Anna’s remarks seem sound to me… Are we indeed understanding your argument. Also, while the point does seem to convey more about Shakespeare’s use of language, it also raises interesting reminders about the flexibility as well as the “constructedness” of genres. Your discussion of botanical illustraters offers an example of how generic categories are more pliable than one may think.

        These databases as well as the digitial tools that enable linguistical analysis may shed light not only on particular texts but also on the way literary history has often been constructed around genres.

      • Michael Witmore Says:

        Thank you both for your comments. Yes, I am trying to advocate a more fluid conception of genre, in part because I believe we know from experience that genres are relational (they take shape through contrasts), but also because I think we can — on the linguistic level — show certain migratory borrowings of linguistic patterns that generally belong to one genre but that be adapted to another. So while I think it is true that certain linguistic patterns occur across generic lines in the Shakespearean corpus, it is important that they show a statistically significant distribution into quadrants using PCA. If there weren’t some initial clustering — a division that has a certain historical authority because it overlaps with the genre classifications of Shakespeare’s Folio editors — then both the pattern and the outliers would be less meaningful.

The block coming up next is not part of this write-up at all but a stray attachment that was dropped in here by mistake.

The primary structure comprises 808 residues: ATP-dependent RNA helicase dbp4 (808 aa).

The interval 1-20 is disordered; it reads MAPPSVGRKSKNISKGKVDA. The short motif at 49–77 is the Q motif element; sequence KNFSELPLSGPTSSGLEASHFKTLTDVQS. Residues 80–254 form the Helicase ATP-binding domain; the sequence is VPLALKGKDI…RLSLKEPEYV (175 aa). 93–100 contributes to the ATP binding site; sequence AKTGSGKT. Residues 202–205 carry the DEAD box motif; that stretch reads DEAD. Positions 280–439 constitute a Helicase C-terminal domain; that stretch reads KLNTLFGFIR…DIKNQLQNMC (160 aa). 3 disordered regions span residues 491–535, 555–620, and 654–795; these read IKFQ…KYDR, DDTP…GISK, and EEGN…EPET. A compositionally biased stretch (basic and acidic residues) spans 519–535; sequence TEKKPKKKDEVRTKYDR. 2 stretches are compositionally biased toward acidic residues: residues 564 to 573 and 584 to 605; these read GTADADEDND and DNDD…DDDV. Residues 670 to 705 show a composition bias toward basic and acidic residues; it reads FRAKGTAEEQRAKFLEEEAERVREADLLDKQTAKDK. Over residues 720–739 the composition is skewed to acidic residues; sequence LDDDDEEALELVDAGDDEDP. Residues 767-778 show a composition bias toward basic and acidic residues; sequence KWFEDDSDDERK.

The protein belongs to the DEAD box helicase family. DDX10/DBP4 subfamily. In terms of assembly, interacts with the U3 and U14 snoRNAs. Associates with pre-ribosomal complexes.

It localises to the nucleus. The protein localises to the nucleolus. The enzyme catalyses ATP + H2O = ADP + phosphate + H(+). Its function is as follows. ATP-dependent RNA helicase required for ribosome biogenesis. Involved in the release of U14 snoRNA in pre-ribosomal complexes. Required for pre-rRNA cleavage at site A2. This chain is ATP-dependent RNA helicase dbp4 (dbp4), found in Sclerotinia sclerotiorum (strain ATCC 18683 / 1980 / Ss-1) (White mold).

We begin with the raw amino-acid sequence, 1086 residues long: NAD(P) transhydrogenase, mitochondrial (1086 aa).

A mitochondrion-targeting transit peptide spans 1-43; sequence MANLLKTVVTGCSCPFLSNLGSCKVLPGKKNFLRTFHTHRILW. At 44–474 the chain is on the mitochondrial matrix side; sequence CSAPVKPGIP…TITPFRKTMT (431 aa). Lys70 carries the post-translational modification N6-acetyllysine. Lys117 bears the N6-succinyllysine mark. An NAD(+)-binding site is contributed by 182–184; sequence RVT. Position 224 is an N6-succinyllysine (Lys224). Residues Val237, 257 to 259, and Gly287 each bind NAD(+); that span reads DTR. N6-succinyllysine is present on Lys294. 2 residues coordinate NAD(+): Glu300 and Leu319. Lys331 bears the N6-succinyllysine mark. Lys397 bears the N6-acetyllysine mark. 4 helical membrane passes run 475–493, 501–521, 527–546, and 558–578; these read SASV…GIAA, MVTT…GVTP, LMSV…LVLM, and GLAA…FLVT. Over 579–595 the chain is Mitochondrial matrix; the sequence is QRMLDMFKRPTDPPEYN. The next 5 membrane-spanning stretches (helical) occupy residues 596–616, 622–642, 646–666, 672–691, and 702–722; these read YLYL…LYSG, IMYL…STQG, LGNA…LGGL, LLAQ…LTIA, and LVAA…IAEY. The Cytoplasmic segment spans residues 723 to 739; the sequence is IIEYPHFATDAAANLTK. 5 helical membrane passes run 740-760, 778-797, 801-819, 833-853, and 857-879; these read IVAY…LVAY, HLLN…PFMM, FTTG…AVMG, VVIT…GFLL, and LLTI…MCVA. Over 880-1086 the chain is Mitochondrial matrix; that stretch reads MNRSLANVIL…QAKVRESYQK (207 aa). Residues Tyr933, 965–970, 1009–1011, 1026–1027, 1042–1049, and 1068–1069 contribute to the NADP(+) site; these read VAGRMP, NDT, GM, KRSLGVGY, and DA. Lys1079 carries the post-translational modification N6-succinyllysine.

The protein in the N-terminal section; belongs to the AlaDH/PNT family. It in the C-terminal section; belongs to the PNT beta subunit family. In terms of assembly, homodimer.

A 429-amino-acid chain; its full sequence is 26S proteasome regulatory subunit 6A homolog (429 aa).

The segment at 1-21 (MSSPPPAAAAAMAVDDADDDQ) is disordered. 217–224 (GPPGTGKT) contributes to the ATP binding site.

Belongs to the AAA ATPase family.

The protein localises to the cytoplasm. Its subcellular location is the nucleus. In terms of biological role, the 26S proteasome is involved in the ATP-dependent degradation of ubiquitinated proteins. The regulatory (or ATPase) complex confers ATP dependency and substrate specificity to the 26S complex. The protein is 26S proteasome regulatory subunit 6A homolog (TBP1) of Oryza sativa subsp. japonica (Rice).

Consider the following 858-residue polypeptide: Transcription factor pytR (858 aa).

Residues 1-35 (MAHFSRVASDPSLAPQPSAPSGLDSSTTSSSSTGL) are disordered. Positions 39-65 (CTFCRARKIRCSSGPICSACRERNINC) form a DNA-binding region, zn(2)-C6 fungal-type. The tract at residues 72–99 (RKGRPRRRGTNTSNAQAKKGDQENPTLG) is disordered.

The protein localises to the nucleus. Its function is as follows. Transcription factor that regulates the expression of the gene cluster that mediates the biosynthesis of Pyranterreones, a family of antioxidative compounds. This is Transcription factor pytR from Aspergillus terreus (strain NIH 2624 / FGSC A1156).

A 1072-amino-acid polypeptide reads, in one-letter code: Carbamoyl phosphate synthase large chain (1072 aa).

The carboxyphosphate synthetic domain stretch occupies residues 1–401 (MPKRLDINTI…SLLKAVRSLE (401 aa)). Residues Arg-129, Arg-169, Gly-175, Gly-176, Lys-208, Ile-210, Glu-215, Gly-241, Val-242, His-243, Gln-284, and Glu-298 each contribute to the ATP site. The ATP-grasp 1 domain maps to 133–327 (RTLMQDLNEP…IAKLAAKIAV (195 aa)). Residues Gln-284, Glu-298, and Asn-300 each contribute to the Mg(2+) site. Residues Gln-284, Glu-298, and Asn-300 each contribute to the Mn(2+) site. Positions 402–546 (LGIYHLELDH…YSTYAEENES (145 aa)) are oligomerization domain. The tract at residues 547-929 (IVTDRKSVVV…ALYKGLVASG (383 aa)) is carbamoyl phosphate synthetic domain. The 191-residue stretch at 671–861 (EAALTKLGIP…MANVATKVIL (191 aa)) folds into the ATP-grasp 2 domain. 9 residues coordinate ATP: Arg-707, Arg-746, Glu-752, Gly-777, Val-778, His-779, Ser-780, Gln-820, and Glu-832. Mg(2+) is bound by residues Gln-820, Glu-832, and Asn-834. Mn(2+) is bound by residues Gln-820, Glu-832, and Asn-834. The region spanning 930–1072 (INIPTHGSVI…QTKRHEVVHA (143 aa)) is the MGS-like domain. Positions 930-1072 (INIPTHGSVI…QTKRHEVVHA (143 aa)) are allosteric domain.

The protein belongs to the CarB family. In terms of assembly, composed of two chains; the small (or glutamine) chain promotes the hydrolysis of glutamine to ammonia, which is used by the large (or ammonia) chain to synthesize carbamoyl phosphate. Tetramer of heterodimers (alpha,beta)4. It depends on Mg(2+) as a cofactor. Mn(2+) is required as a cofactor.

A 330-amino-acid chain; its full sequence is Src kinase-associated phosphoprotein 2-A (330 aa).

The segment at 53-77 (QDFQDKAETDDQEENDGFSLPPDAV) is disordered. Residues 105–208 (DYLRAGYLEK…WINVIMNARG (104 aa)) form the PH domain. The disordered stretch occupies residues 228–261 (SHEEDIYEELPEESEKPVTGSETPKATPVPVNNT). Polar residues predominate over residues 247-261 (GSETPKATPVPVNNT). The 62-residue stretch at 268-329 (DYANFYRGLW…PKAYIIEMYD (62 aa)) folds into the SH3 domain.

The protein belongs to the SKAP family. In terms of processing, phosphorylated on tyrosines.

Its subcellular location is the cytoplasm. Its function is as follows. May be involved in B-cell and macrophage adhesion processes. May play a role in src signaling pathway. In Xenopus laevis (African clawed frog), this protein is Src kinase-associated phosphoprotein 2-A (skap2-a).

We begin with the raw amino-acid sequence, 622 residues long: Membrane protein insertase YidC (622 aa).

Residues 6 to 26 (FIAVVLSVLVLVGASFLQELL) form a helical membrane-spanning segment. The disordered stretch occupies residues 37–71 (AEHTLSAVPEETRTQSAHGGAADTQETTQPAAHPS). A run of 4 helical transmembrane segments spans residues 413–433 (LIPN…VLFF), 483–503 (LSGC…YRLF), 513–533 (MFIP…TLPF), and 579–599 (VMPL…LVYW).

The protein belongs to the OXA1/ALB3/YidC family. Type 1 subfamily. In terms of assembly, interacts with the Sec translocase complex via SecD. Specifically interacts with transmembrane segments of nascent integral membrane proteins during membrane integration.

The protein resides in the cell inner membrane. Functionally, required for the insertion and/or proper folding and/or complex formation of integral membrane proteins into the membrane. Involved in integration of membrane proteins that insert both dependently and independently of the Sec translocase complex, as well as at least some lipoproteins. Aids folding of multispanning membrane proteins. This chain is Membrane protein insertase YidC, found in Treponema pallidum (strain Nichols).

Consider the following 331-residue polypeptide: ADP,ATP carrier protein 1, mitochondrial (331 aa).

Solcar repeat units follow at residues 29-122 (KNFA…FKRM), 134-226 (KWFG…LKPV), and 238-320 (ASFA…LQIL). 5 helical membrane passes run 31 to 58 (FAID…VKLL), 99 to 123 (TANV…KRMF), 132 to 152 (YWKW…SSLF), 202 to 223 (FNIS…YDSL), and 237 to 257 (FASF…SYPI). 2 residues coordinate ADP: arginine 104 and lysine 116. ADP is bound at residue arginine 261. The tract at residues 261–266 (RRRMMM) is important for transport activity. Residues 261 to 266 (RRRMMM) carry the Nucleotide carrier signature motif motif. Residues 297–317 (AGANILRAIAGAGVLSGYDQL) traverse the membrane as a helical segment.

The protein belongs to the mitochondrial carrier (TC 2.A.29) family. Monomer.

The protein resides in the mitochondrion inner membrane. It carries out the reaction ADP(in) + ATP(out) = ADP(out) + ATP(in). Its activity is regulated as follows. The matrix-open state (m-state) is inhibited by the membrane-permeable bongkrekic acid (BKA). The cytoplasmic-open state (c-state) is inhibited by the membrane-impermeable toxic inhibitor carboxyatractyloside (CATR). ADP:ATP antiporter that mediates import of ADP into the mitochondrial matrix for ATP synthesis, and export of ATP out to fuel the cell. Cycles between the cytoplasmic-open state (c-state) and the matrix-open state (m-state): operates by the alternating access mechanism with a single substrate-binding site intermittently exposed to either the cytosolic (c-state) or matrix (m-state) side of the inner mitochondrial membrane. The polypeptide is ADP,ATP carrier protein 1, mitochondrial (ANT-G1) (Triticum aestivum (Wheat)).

But the main point is the one you both highlight: that genre penetrates to the linguistic level, and that these patterns can themselves be adapted by authors to anti-generic ends. I think this is as much a point about genre itself as it is about Shakespeare’s theatrical practices.